Leafy greens

They have a high B-9 (folate) content. The highest sources of folate are spinach (raw or cooked), collard greens,  turnip greens, and romaine lettuce (14). Unfortunately, some of the folate is destroyed during the cooking process (14). This can be lost in the water when boiling. The best course of action is to steam them until they are partway between tender and crisp (15).

Liver and organ meats

Liver and organ meats are admittedly, not particularly popular. However, they contain loads of vitamin B. If you are a meat eater and can stomach liver, this could be a great way to supplement your  intake (14). 

Eggs

According to Healthline (14) one large egg contains 33% of the RDI for biotin. This is spread equally between the yolk and the white. So, in order to get as much biotin as possible, it’s best to eat the whole egg. Be aware that raw egg whites contain avidin which is a protein that prevents the absorption of biotin into the body. Eggs also contain small amounts of other B vitamins including B-2, B-5, b-7, B-9, and B-12 (14).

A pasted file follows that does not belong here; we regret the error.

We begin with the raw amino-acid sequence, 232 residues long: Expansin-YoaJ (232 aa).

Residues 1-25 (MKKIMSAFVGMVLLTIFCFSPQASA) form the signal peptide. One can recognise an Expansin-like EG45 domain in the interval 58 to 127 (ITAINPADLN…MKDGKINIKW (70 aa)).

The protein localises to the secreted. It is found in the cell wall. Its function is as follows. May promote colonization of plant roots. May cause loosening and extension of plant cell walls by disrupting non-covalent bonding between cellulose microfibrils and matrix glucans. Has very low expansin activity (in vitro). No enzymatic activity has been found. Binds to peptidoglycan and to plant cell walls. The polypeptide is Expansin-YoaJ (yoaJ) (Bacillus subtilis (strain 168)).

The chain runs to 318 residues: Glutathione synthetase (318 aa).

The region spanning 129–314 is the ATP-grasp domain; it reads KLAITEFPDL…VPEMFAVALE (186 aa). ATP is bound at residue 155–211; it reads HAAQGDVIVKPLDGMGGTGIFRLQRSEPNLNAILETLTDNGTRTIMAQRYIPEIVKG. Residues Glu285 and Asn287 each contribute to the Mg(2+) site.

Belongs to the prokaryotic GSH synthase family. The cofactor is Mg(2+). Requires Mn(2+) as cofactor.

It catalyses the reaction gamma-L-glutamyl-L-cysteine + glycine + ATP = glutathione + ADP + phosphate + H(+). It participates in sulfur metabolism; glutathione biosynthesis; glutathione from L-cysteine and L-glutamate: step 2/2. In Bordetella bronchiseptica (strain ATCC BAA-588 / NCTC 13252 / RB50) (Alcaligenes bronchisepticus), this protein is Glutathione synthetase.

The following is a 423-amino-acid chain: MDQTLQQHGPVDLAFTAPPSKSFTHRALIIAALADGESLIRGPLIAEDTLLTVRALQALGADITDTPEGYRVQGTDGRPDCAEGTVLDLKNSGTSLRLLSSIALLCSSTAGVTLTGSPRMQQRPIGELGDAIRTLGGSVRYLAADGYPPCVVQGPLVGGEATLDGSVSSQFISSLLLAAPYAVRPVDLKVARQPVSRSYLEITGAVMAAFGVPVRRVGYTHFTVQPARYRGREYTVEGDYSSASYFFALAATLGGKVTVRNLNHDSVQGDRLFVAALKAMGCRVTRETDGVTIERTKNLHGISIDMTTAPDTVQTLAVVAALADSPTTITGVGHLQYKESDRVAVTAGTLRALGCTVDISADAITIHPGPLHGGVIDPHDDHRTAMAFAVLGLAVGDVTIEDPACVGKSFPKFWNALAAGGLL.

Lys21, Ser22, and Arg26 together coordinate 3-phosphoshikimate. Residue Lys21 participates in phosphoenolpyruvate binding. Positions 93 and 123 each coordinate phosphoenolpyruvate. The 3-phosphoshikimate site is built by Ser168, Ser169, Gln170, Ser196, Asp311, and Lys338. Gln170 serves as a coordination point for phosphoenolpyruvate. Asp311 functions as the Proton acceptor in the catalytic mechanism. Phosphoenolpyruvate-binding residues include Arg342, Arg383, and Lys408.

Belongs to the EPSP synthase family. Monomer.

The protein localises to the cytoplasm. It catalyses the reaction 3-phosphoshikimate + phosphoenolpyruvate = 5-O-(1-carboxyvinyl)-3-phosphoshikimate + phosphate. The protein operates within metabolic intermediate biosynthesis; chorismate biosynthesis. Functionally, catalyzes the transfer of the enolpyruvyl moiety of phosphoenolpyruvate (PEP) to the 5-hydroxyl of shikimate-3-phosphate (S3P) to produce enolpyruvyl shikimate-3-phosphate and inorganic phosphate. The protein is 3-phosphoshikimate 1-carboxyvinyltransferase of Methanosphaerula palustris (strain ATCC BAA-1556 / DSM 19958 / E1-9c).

Milk

Just 8oz or. 240 ml of milk provides 26% of the RDI for riboflavin (14). Milk and other dairy products are usually the top sources of riboflavin (B-2) in people’s diets (16).  This is followed by meat and grains (16). Milk is also a great source of cobalamin (B-12) (14). B-12 is also absorbed most efficiently through the milk and dairy products. Studies have shown absorption rates of 51–79% (14). 

Beef

All meat is a good source for vitamin B,  but studies have shown that beef is best (14). Overall, meat and associated products are the main sources of thiamine, niacin, and pyridoxine (14) (17). Beef specifically though, boasts very high levels of B3, B6, and B12. A 3.5 oz or 100g serving provides about a third of the RDI for each of these vitamins (14). 

Oysters, Clams, and Mussels

These are a great source of both vitamin B-12 (cobalamin) and B-2 (riboflavin). In fact, oysters, clams, and mussels each contain at least four times the RDI for vitamin B12 per serving (14) (18). 

What are the benefits of adding more into my diet?